I assure you I’m not gonna screw up my BIOS by cooking something I don’t understand and brick my mobo!
Just would like to know what software to use to experiment with.

I suspect that my BIOS is one of those odd ones which can’t be handled with the standard MMTool?

Oh, I’m using Windows 7 x64 version…could the 64-bit flavor cause the incompatibility issues with MMTool or other AMI BIOS tools I try to use here??

Also I should add that the reason why I don’t want to risk using @BIOS is because of several horrible stories I’ve heard from other Gigabyte owners…this method has apparently bricked several mobos in the past :frowning:
I’ve seen a lot of red flags about that…everybody I’ve talked to recommend using Q-flash instead.

FLASHSP1.EXE I have no idea how to use…does that one have to be used in conjunction with a floppy disk? I guess I need a real DOS environment to utilize FLASHSP1.EXE…
Still, I’m fairly confident that if the modded F9d BIOS with Intel RST BIOS-RAID ROM v11.6.0.1702 and the original F9d BIOS both were flashed with no issues using Q-flash, then the issue with the alternatives you were so kind to try and provide me with, must simply lie at some other level… I’d very much like to explore that further!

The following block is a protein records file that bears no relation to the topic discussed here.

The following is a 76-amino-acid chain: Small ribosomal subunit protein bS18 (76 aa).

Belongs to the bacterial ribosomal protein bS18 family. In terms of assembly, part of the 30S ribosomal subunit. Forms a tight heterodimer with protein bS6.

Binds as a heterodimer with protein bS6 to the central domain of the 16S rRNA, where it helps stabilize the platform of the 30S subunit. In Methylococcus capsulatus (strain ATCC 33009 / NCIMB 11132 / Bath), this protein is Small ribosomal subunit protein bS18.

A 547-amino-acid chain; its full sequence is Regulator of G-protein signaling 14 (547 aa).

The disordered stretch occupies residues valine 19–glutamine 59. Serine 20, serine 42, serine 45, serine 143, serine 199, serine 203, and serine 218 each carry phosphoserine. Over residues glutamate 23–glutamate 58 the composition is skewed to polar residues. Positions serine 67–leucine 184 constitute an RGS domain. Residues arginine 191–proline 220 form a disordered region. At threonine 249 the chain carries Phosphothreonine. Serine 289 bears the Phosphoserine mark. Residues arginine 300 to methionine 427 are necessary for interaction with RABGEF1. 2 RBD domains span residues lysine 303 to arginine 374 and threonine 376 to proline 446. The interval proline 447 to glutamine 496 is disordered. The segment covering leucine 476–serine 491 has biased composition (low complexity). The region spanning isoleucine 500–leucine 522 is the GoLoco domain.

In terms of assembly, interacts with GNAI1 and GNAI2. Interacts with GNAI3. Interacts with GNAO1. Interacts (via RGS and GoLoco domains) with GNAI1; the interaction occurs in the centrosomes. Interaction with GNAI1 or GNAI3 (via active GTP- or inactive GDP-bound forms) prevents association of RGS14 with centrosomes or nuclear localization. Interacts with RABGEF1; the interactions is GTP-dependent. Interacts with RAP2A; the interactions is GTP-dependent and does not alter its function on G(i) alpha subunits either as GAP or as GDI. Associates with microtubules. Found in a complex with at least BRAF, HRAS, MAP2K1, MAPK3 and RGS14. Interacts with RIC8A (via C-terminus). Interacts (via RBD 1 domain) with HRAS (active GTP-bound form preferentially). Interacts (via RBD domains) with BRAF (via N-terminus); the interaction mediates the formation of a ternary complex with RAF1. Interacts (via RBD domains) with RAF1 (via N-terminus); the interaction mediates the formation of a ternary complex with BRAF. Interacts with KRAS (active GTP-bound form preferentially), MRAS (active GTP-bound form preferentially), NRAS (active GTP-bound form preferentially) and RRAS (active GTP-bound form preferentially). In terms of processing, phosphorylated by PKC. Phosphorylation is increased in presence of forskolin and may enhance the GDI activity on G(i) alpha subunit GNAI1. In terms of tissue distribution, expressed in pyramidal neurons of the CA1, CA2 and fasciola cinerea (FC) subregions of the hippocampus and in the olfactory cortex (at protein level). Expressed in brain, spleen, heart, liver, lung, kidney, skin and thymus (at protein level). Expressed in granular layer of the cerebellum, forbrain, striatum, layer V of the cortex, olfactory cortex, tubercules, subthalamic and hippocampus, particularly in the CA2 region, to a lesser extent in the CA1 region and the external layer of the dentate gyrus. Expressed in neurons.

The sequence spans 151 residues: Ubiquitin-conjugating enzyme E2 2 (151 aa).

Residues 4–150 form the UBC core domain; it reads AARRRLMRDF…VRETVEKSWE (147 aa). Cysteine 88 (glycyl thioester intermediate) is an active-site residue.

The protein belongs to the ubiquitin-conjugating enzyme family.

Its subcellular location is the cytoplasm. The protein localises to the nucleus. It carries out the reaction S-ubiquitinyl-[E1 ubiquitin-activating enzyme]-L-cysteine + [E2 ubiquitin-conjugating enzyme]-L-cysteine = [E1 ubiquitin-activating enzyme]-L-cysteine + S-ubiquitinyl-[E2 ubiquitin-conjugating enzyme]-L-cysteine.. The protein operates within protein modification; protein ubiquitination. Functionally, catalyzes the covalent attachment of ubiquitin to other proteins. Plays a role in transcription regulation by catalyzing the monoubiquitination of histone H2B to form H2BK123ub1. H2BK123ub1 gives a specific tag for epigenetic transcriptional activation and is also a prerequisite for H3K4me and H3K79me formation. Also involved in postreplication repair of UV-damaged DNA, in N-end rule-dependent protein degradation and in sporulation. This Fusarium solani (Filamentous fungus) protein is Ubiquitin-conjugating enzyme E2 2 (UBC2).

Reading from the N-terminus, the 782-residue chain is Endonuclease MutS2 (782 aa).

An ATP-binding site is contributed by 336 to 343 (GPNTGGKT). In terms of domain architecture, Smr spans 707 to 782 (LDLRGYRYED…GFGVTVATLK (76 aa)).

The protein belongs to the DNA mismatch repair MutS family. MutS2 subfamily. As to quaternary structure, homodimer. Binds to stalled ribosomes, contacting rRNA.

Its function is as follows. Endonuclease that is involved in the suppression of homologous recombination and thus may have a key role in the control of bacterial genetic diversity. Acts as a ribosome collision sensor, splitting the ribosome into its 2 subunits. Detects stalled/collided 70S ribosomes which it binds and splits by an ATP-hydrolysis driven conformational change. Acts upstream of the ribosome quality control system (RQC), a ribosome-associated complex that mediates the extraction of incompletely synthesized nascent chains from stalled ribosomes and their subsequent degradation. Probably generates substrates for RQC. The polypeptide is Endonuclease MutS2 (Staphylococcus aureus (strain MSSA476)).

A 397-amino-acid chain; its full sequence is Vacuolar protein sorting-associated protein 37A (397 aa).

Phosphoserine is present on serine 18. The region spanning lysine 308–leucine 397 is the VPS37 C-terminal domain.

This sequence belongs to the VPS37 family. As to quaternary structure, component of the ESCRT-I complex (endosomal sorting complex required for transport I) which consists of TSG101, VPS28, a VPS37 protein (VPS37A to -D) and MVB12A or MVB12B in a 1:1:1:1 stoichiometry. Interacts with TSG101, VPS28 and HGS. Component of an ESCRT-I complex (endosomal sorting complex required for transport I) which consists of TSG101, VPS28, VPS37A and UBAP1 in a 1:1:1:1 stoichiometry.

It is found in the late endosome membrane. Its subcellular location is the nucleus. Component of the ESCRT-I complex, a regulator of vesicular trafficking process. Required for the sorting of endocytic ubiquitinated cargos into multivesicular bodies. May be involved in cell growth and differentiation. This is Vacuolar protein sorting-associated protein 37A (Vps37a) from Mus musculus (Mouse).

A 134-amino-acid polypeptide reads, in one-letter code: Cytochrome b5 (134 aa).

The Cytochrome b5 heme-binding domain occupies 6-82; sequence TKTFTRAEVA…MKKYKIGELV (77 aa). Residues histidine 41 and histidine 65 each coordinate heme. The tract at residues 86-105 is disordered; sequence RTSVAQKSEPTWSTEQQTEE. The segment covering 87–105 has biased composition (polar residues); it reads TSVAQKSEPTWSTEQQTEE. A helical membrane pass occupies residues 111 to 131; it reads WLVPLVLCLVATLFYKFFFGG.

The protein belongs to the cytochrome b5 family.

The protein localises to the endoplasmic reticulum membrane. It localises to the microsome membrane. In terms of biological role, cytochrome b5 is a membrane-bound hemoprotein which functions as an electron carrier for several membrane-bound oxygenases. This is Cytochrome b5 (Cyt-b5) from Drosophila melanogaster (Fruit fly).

Thank you!

Your mainboard BIOS is an Award/Phoenix one and the suitable BIOS modding tool is CBROM.
You can find the related BIOS mdding guides within the start posts of >this< and >this< thread.

Oh yes thank you sir!
Just managed to find those very nicely written and comprehensive pages :slight_smile:
Well I guess since I now am back at my original RAID ROM version, I might take time and give the newer modded RAID ROM a go, I’ll most certainly learn a thing or two even if the BIOS itself still might not be flashable!

I’ll report back to this thread about my findings and results :slight_smile:
Thank you again for all the help m8!

In the mean time, if anyone else happens to have a functional TRIM-0 enabled modded RAID ROM BIOS for the F9d Gigabyte GA-X58A-UD7, please let me know!

Best Regards,

Can you give us the link to that original BIOS? Alternatively you can attach it.

By the way: After having done another deep look into the BIOSes for your mainboard I realized, that the module named PPMINIT.ROM seems to be a sensitive one (like the MEMINIT.BIN of other BIOSes). Since it is listed by CBROM below the Option ROM modules, the replacement of the Intel RAID ROM cannot be done the usual way. So you obviously have to use the DUMMY method, which has been layed down by SummoneR within >this< part of his guide.

Hi m8, thx for the above reference.